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Serum concentrations of formation (PINP) and resorption (Ctx) bone turnover markers in rheumatoid arthritis.

  • Wisłowska, Margaret1
  • Jakubicz, Danuta
  • Stepień, Krystyna
  • Cicha, Małgorzata
  • 1 Department of Rheumatology, Central Clinical Hospital, 02-507 Warsaw, Poland. [email protected] , (Poland)
Published Article
Rheumatology international
Publication Date
Oct 01, 2009
DOI: 10.1007/s00296-009-0867-x
PMID: 19219607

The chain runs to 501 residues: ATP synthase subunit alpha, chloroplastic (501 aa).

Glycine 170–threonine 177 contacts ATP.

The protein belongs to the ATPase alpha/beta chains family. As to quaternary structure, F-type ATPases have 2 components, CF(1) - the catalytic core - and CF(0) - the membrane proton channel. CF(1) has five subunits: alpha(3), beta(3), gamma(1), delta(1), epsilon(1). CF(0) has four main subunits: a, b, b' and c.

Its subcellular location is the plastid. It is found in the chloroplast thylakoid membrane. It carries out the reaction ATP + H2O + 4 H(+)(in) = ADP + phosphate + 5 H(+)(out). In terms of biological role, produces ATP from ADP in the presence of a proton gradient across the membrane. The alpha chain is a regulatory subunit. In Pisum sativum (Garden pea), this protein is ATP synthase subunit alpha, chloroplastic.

Joint inflammation in rheumatoid arthritis (RA) induces local periarticular osteoporosis. Generalised bone mineral density (BMD) decrease concerns approximately 50% of rheumatic patients. Both types of bone mass depletion can issue from cytokine-induced (TNF-alpha, IL-1, IL-6) osteoclasts' activation, osteoprotegerin and its ligand's (RANKL) function disorders, patients' immobilisation and glucocorticosteroid (GCS) intake, as well as from hormonal alterations in postmenopausal women, predominate among RA individuals. The aim of the study was to compare serum concentrations of marker of bone formation--serum aminoterminal propeptide of type I collagen (PINP), and bone resorption, carboxy (C) terminal telopeptide (Ctx), bone turnover markers in RA and osteoarthritis (OA) patients and in RA groups of different disease activity, different degree of joint damage and the history of GCS intake. A total of 50 RA female patients and 50 women with knee OA were included in the study. Blood for morphology and biochemistry laboratory tests was taken. Joint X-rays to establish OA and RA diagnosis and the degree of RA progression, as well as DEXA BMD measurements were performed. PINP and Ctx concentrations were assessed. In RA patients the number of swollen and painful joints, the duration of morning stiffness, visual analogue scale values and Waaler-Rose's test activity were recorded. The Disease Activity Index (DAS 28) was counted from the appropriate formula. No differences in bone turnover markers' concentrations were noted neither between RA and OA patients nor between the RA group when compared to the one without the history of GCS use. Bone turnover markers' concentrations in RA were proportional to the number of swollen and painful joints. However, no correlation was found between the markers' concentrations and RA activity assessed by DAS 28 or by laboratory means. Ctx concentrations were higher in patients at II degree joint damage according to Larsen and Dale's than at more advanced stages. Ctx concentrations decreased with the disease duration. Serum morphogenesis and resorption markers' concentrations change in course of RA indicating the decrease in bone metabolic activity with the disease duration and progression. High RA activity and severity correlate with increased markers' levels-the resorption one. The influence of GCS on bone metabolism in RA requires further study.

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